NHL deal with Rogers huge blow to CBC by Raju Mudhar
Nov 26, 2013
Rogers’ new $5.2 billion, 12-year deal, sewing up all things NHL in Canada is likely to have a massive effect on the national broadcaster.
Source: Toronto Star
First TSN came for the theme song. Now Rogers has absconded with everything else CBC hockey had.
After this season, it is highly unlikely that Hockey Night in Canada will look anything like it currently does.
As part of Rogers’ new $5.2 billion, 12-year deal with the NHL, CBC’s hockey department exists in little more than name only. While the CBC retains Saturday night hockey for the next four years, all editorial and personnel decisions are now the domain of Rogers, as well as responsibility for production. Rogers will even get the money from the ads that run during HNIC on CBC.
As for Don Cherry? He’s a free agent at the end of the year.
For years, HNIC has been a cash cow that helped float many of CBC’s other news and original programming endeavours, with some estimating it was worth $200 million, and up to half of the TV network’s advertising revenue. With ratings that hovered around the 1.7 million mark, it was a juggernaut, regularly the most viewed sporting event of the week.
Part of the reason for its revenue-generating power was the exclusivity HNIC enjoyed, with no other network allowed to air hockey opposite it.
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Now Rogers can air games across its seven networks, and promises that if a Canadian team is playing, it will be on one of those networks. That much hockey will only erode Hockey Night’s dominance.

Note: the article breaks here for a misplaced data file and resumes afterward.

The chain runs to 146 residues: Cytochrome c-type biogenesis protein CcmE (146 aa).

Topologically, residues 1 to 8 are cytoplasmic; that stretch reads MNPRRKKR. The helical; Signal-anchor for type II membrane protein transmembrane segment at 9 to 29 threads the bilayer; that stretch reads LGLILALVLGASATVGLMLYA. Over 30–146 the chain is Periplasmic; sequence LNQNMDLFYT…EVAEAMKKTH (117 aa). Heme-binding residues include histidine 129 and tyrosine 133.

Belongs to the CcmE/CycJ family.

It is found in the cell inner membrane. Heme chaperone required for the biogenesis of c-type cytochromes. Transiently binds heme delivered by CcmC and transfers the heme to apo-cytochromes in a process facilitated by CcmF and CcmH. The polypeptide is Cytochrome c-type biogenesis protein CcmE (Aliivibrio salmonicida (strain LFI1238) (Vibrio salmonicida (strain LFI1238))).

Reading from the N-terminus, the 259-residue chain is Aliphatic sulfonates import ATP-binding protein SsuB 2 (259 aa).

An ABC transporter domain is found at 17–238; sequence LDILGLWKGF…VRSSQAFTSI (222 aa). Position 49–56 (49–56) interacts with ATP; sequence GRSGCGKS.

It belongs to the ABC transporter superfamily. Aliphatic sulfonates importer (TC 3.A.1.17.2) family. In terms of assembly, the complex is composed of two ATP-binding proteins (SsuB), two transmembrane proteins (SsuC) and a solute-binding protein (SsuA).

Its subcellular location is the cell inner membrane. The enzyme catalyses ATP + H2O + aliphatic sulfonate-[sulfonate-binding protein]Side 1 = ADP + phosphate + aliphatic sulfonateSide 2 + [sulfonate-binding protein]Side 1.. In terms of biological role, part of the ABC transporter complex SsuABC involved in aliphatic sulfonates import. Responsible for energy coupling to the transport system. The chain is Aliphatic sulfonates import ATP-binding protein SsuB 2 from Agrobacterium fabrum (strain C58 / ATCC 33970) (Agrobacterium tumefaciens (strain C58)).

The only thing CBC gets out of the deal is 320 hours of hockey programming, which counts as Canadian content, and some of their series advertised across Rogers channels. It is a pitiful lifeline.
The domino effects of this are unknown, but the potential loss of $200 million is sure to have an effect on the properties hockey helped paid for. The sport has long been CBC’s most viable revenue engine. From The Fifth Estate to Arctic Air, who knows what else will be on the chopping block as a result of the deal?
The CBC also keeps some playoff games and the Stanley Cup final, but Rogers president Keith Pelley said that if a Canadian team made the final, Rogers would simulcast the games across its networks.
This is grim news for the national broadcaster. Sure, hockey will be more accessible to more Canadians over the next four years, but unless Rogers is feeling charitable, why would they extend the agreement past that window?
Think of it as a transition period. It’s just speculation, but it may be that the continued involvement of the CBC in this deal was likely mandated by the NHL as a goodwill gesture for their 61 years of service. Rogers loses nothing, and instead gets another channel on Saturday nights to show a game.
CBC has already said that job losses from its hockey department will be part of the fallout of the deal. The bigger question is the effect it will have on the rest of the network. Hockey revenue clearly underwrote much of CBC’s other programming, and considering that the federal government already cut $110 million out of the network’s budget last year, it literally is death by hundreds of million (dollar) cuts.
At the news conference announcing the deal, at least five questions concerned what the deal would mean for Cherry. The executives and NHL commissioner Gary Bettman talked about what a wonderful friend to hockey Grapes is, and that no decisions have been made yet. Cherry’s current deal is year-to-year with CBC, and his radio show already airs on Rogers’ family of radio stations, so there is a relationship there.
But you can bet that Rogers is going to have its own personalities running the Saturday night pre-game show. While Cherry and Ron MacLean have become synonymous with HNIC, both men are high-priced talent.
Of course, there will be a hue and cry whenever Cherry goes — particularly if he gets turfed as opposed to leaving on his own terms — but this humungous deal changes everything on Canada’s sports media landscape.
If you’re fan of what CBC does with Hockey Night in Canada, enjoy the rest of this season. After that, CBC and Cherry’s contribution to HNIC will depend on Rogers’ largesse, and we’ll see how long that lasts.
© Toronto Star